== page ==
When parties anticipate a friendly commercial deal or business transaction, they may consider retaining the same attorney or law firm to handle all the associated legal work rather than each of them hiring their own counsel. Joint representation sounds efficient and financially sound, but the risk of legal malpractice or breach of fiduciary duty can be a real concern. While the parties may not have any disputes or concerns about each other going into the transaction, legal issues can arise at any time about which each party should have their own independent lawyer to advise them and to negotiate with the others to resolve differences.
Client interests in conflict
To ethically undertake representation of more than one party to a deal, each client should be meaningfully advised of what potential conflicts of interests exist should they share counsel and sign a knowing waiver of liability and acknowledgment of informed consent to the multiple representation. Without a frank verbal discussion, client understanding of what the waiver could mean may be insufficient. Ethics rules require “consent after consultation.”
Situations in which conflicts that are materially adverse among parties to a deal may arise include real estate development deals, construction projects, company mergers or acquisitions, real estate sales, commercial leases and many others.
Examples of issues that may develop during a transaction that can put the lawyer’s duty of client loyalty at risk:
- Boundary, land use or zoning dispute in a real estate development project
- Dispute about contract drafting, terms, adherence or interpretation
- Disagreement about financial issues
- Problem with real estate titling or easements
- Failure to advise a party to a deal that they should not complete the transaction or that they should renegotiate terms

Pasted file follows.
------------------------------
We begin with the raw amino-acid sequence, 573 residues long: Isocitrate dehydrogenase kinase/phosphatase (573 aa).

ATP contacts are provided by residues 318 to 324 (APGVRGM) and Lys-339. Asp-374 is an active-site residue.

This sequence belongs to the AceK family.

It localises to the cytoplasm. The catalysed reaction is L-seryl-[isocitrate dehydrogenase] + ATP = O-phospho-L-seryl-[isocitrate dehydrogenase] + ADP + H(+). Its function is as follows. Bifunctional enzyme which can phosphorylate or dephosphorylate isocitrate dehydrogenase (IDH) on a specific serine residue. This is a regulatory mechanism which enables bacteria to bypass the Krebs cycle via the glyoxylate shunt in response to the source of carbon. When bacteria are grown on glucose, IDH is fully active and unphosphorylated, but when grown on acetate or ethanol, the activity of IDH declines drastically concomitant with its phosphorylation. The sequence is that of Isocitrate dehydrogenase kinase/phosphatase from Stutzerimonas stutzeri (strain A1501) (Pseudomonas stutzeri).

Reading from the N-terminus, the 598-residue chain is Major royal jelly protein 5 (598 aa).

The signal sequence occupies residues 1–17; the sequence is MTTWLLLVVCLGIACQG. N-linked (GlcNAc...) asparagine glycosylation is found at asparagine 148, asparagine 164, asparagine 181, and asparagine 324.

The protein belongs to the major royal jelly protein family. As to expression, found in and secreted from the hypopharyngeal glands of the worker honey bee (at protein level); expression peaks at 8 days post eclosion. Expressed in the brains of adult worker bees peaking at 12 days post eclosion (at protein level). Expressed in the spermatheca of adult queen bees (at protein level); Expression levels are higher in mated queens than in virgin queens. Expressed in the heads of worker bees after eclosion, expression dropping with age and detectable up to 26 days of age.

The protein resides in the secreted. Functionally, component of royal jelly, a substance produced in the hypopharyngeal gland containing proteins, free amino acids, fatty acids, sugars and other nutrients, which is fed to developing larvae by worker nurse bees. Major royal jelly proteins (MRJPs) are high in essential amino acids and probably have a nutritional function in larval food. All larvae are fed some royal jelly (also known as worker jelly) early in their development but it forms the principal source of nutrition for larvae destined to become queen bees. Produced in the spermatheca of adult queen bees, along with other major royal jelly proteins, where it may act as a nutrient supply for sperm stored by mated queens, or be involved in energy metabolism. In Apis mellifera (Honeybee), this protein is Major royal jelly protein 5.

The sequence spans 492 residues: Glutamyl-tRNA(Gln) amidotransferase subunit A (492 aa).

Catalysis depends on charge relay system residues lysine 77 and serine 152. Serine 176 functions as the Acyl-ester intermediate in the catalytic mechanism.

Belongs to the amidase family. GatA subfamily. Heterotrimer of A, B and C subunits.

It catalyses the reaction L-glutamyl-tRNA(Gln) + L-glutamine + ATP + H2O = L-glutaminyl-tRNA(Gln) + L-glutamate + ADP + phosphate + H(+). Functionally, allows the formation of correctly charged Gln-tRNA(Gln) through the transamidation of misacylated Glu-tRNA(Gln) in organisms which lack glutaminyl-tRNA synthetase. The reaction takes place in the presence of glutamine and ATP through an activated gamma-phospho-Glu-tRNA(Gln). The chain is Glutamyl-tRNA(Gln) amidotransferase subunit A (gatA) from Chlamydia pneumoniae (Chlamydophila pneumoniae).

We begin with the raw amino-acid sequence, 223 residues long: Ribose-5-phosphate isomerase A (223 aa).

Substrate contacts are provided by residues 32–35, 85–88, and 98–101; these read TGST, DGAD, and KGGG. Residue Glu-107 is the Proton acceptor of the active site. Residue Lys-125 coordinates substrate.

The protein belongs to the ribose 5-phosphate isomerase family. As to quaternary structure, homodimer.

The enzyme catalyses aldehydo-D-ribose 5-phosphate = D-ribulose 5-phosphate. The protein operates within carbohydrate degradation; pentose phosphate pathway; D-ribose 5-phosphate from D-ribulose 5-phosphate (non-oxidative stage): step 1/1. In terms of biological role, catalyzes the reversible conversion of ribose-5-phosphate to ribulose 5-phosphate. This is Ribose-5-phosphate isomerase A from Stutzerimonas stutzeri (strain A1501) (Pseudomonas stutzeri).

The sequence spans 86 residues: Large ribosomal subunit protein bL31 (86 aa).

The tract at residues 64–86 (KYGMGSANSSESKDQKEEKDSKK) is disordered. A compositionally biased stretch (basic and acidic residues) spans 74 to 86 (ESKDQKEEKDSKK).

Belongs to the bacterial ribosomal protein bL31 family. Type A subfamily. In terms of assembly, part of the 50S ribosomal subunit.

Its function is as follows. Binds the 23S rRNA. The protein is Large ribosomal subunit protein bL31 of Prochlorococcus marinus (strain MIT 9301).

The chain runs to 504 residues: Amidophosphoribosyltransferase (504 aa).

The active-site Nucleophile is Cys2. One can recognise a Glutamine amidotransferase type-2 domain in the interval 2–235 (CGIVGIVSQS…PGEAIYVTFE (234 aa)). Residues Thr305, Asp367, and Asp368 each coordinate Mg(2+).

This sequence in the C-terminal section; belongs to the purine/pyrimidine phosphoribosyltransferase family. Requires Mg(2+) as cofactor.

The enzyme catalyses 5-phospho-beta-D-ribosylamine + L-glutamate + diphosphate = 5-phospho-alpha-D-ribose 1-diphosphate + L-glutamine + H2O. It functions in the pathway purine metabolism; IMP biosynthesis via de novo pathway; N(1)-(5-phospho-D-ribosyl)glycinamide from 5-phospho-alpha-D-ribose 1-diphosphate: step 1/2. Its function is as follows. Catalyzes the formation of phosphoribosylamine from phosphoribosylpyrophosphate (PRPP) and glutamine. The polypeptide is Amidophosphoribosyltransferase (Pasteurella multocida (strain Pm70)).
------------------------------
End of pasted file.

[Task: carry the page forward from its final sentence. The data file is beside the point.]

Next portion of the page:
- Failure to disclose all relevant information to all parties
- And many others
Can the lawyer exercise independent judgment for each client?
The crux of the malpractice risk is when a dispute develops, whose side will the lawyer take? How can they vigorously advocate for their clients who are suddenly at odds without taking a side? Is the lawyer motivated by a resolution that appears more lucrative for the attorney or law firm or do they favor one client over another? How can you negotiate for more than one side to a dispute? All these problems illustrate the potential harm to clients in multiple representation.
As the Minnesota Supreme Court put it in one case, “An attorney who undertakes to represent at the same time adverse parties in any type of legal relationship … clearly owes no lesser duty to each of his clients, and he must protect the interests of each as zealously as if their interests were his sole responsibility.” The court observed that the lawyer in that case “placed himself in a position which, by its very nature, made it more difficult for him to conform to the required standard of practice in protecting his clients’ interests.”
Of course, in such a situation, the attorney should withdraw and advise all parties to retain their own independent counsel to protect their interests. But when the lawyer continues to represent multiple parties, ignoring the conflicting interests, the duties of loyalty candor are at risk of violation, putting each clients’ financial and business interests at risk.
(The Minnesota case is Hill v. Okay Const. Co., Inc., available on Westlaw at 252 N.W.2d 107.)